Now the baritone Ian Bostridge, whose elaborately nuanced albums of Schubert lieder have been rightly admired, has taken it upon himself to record "The Noel Coward Songbook" (EMI Classics), complete with such familiar songs as "Poor Little Rich Girl," "A Room With a View," "Mad Dogs and Englishmen" and "I Travel Alone." "Here is melodic invention but also melodic, and implicitly, harmonic subtlety," Bostridge observes in his liner notes. "The tunes are catchy but their precise twists and turns are nevertheless difficult to get quite right." He goes on to cite Coward's "post- Great-War grittiness, which reminded me of one of my favorite German composers, [Kurt Weill]." As if to prove the point, Bostridge has chosen to sing tart, jagged and sometimes astringently dissonant arrangements of Coward songs by Corin Buckeridge, played by Jeffrey Tate.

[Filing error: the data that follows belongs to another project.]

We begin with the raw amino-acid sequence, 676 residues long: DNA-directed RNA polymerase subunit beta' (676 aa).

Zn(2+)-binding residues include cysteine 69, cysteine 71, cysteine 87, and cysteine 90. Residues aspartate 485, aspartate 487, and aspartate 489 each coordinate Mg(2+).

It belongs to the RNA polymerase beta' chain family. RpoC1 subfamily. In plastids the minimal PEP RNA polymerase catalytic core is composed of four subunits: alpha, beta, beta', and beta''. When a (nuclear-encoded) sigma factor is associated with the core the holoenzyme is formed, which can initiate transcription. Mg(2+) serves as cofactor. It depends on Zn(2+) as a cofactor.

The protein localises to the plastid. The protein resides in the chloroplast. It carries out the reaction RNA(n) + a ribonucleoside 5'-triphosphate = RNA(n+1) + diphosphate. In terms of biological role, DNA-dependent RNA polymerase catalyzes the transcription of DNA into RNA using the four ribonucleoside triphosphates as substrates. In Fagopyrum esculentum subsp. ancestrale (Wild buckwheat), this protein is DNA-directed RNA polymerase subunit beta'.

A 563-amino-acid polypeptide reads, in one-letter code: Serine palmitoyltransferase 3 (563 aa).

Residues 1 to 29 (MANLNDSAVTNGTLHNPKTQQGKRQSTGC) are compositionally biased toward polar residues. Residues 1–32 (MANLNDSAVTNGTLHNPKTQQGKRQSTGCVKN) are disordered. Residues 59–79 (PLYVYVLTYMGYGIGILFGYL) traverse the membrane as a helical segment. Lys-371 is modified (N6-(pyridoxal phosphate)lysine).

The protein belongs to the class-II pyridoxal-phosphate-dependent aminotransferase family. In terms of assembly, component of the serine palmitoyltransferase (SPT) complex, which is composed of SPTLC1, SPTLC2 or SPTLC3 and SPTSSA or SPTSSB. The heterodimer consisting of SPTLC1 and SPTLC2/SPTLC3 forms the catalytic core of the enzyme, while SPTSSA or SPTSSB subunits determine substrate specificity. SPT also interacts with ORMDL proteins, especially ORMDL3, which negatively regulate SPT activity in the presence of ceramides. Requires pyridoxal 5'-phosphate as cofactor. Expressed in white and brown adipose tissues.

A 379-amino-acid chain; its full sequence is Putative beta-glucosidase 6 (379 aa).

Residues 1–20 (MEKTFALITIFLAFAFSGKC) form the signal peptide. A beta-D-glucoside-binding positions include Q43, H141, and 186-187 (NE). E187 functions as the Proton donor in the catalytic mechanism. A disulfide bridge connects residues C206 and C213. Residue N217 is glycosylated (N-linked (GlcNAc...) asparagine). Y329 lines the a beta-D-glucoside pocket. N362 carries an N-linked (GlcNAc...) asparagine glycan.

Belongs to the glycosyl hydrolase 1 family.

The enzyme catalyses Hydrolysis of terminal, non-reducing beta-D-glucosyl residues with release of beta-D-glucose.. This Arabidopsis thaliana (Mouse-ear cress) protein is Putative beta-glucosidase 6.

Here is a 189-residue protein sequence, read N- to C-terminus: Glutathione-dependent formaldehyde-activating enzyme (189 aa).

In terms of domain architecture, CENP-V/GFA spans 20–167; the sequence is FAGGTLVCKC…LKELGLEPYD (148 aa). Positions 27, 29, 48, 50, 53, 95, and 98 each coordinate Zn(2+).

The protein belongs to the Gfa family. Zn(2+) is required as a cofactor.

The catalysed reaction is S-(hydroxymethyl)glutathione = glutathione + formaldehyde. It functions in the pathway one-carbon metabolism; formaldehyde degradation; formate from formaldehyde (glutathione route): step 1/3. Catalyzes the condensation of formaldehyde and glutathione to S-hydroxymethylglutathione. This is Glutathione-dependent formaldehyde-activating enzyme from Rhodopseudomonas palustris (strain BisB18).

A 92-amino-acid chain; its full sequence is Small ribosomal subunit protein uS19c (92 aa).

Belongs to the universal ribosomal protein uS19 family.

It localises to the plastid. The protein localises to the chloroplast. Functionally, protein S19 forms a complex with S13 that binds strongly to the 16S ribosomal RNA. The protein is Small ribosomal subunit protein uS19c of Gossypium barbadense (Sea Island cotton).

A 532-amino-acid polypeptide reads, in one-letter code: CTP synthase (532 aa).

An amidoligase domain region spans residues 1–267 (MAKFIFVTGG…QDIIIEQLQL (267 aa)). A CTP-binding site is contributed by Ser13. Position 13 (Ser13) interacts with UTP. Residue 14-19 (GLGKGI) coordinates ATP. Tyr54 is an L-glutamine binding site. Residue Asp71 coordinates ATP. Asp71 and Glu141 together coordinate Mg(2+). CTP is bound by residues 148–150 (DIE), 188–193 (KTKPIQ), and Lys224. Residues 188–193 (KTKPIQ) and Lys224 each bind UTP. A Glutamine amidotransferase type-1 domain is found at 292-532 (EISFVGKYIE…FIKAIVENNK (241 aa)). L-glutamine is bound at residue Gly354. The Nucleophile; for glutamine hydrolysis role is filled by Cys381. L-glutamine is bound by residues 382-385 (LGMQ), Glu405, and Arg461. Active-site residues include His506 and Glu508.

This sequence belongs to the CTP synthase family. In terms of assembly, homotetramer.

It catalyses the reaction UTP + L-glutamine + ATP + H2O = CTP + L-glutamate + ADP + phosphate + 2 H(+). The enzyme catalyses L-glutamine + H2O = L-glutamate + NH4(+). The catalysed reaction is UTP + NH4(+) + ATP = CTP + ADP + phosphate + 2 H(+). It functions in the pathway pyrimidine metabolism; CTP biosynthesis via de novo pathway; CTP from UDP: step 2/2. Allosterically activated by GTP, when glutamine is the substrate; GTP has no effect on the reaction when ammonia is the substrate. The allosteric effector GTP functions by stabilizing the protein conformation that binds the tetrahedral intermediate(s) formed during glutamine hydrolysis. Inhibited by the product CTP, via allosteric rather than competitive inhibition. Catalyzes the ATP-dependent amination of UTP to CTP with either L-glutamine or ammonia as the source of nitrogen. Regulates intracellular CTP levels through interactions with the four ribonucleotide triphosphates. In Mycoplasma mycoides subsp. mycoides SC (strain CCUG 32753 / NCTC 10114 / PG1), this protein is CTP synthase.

The best crossover record that has come my way in recent days is "[Anne Sofie von Otter] Sings Offenbach" (Deutsche Grammophon). Offenbach, best known now for his grand opera "Tales of Hoffmann" and the delicious potpourri of tunes that Manuel Rosenthal combined into the balletic confection known as "Gaite Parisienne," wrote dozens of operettas, stage pieces, songs -- indeed, about 600 different works. His music is witty, melodious and unfailingly well- crafted; von Otter gives us generous selections from "La Grande- Duchesse de Gerolstein," "La Belle Helene," "La Vie Parisienne" and "La Fille du Tambour-Major," as well as the celebrated "Barcarolle," accompanied by the Musiciens du Louvre, under the direction of Mark Minkowski.
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